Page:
The Philosophical Practitioner by Larry Abrams


This is not an action-packed thriller or a hard-boiled detective story, although it does come across a bit like a Sam Spade novel with its bold dialogue and dames in heels and short skirts, one of whom is bent on murder.

Its premise is unique: Eric, the main character is a “philosophical practitioner,” that is, he’s a lot like a psychologist, but instead of emphasizing feelings, he focuses on theory with his clients.

This novel stands in a category of its own. Kudos to the author for originality! While there is less action than introspection, the narrative doesn’t drag. It’s kept lively by Eric’s interaction with all of his different clients, along with a death threat to liven things up.

It was also enjoyable to see how philosophical theories could be applied to “real” people in their daily lives. Just because philosophy is abstract doesn’t mean it can’t be relevant. Unfortunately, these philosophical discussions were often cut short and didn’t go very deep.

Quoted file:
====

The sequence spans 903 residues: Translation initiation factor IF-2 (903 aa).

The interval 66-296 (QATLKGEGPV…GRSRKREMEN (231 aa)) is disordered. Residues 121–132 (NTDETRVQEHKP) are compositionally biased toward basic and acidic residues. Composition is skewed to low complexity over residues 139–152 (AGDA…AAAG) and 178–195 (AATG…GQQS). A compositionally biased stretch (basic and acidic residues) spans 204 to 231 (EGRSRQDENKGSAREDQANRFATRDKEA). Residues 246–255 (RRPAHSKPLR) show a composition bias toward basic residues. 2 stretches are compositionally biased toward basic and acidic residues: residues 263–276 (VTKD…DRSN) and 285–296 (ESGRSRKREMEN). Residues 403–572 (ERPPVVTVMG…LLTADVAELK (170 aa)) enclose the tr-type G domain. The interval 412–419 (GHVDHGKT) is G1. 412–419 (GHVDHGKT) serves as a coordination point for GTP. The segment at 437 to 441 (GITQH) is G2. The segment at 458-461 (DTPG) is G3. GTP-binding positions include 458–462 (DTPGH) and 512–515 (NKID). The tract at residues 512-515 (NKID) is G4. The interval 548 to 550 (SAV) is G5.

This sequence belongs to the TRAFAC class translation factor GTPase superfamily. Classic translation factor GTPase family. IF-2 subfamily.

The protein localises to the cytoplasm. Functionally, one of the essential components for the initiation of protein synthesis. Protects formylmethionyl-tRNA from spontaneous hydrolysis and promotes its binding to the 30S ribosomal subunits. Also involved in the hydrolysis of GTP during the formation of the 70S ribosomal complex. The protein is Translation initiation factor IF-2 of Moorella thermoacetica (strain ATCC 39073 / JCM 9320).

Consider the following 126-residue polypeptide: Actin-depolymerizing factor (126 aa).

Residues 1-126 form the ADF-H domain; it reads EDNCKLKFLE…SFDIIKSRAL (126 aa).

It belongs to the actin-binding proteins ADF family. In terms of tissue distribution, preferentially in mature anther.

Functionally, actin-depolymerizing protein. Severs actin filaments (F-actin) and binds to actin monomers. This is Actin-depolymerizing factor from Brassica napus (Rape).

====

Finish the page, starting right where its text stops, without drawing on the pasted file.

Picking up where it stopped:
The writing was clear and easy to follow, but it occasionally felt formulaic. For instance, almost every time a character appears, Eric surveys the details of their appearance. Sometimes, the descriptions felt superfluous. Their regularity grated on my nerves, reminding me a bit of essays written by middle-school students who were told they had to religiously follow an outline and provide 2 or 3 supporting details per paragraph. This kind of writing is awkwardly rigid.

Overall, I enjoyed the novel, but would have liked it better if the narrative was more fluid and if the philosophical discussions dug in a little more deeply.

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